EcoMasterplanning / Edition 1by Ken Yeang, Yeang
Pub. Date: 06/02/2009
This ground-breaking book presents the state-of-the-art approach to masterplanning that is based on environmental principles and provides the basis for the design of masterplans for ecodistricts and ecocities that take into consideration: ecology, sustainable utilities engineering, water management and hydrology, and our human communities and their regulatory… See more details below
This ground-breaking book presents the state-of-the-art approach to masterplanning that is based on environmental principles and provides the basis for the design of masterplans for ecodistricts and ecocities that take into consideration: ecology, sustainable utilities engineering, water management and hydrology, and our human communities and their regulatory systems. Central to the approach is the provision of greenways or ecoinfrastructure as nature's untilties in all the schemes. The ecomasterplanning approach presented here is the culmination of a series of masterplan designs that reflect an experimental developmental process, whereby the design of each builds from the lessons learnt from a previous one. Profusely illustrated, the masterplans in this book, also allude to the author's relentless pursuit of an ecological aesthetic. In Ecomasterplanning, Yeang advocates the systemic biointegration of four infrastructures - the grey as the armature for eco-engineering systems; the blue as the water metabolism of the site and its overall water management; the red being our human spaces, hardscapes and regulatory systems; and the green being 'nature's utilities' - to form a vital ecological infrastructure that is also crucially connected to the ecological systems in the site's hinterland. This 'ecoinfrastructure', as a network of green linking corridors and spaces within a masterplan, not only preserves the natural environment but actively encourages it to thrive. It enables the repairing of ecosystems fragmentation and the creation of a larger habitat for the sharing of resources. This is beneficial not only to many species of flora and fauna, but also to our human communities, tempering the negative impacts of carbon dioxide emissions, noise and air pollution, flooding and urban heat-island effect. Without this ecoinfrastructural nexus within the built environment, any ecocity design that lays claim to being ecological is therefore incomplete - such schemes remain nothing more than clever eco-engineering systems, greened with scattered patches of landscape and roof gardens.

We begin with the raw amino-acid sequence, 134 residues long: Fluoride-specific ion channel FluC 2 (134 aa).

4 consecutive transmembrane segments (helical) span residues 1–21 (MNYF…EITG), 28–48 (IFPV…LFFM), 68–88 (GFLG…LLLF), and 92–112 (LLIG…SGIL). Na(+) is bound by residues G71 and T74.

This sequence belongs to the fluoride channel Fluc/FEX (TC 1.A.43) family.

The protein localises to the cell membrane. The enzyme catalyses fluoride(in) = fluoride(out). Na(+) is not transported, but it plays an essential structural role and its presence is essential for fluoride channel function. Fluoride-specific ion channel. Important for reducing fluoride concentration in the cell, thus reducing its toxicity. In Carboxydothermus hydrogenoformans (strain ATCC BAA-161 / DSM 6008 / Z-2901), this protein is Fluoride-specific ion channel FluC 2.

- Publication date:
- Edition description:
- New Edition
- Product dimensions:
- 8.50(w) x 10.60(h) x 0.90(d)
Table of Contents
1 Foreword by Steve Featherstone.
2 Introduction: Ecomasterplanning and Ecocities.
3 SOMA, Rajarajesjawri Nagar, Bangalore, India.
4 Macau Waterfront, Macau, China.
5 West Kowloon Waterfront, West Kowloon, Hong Kong, China.
6 Huanan New City, Guangzhou, China.
7 University of Amsterdam, Amsterdam, The Netherlands.
8 Rotterdam Waterfront Ecocity, Rotterdam, The Netherlands.
9 Business Advancement Technology Centre, Düsseldorf, Germany.
10 Beijing World Science and Trade Centre, Chaoyang District, Beijing, China.
11 Green Square Town Centre, Sydney, Australia.
12 Paramatta Road, Sydney, Australia.
13 Fo Guang Shan Buddhist Monastery, Kota Kinabalu, Malaysia.
14 Al-Shamiyah, Mekkah, Saudi Arabia.
15 University of Nottingham Malaysia Campus, Semenyih, Selangor, Malaysia.
16 Jabal Omar Towers, Mekkah, Saudi Arabia.
17 Al Ghorfa, Kuwait City, Kuwait.
18 Vancouver Waterfront, Vancouver, British Columbia, Canada.
19 Premier City, Almaty, Kazakhstan.
20 Dubai Waterfront, Jebel Ali, Dubai, United Arab Emirates.
21 Brunsfield, Kuala Lumpur. Malaysia.
22 Sydney Waterfront, Sydney Australia.
23 Conclusion: The Ecomasterplanning Imperative by Robert Powell.
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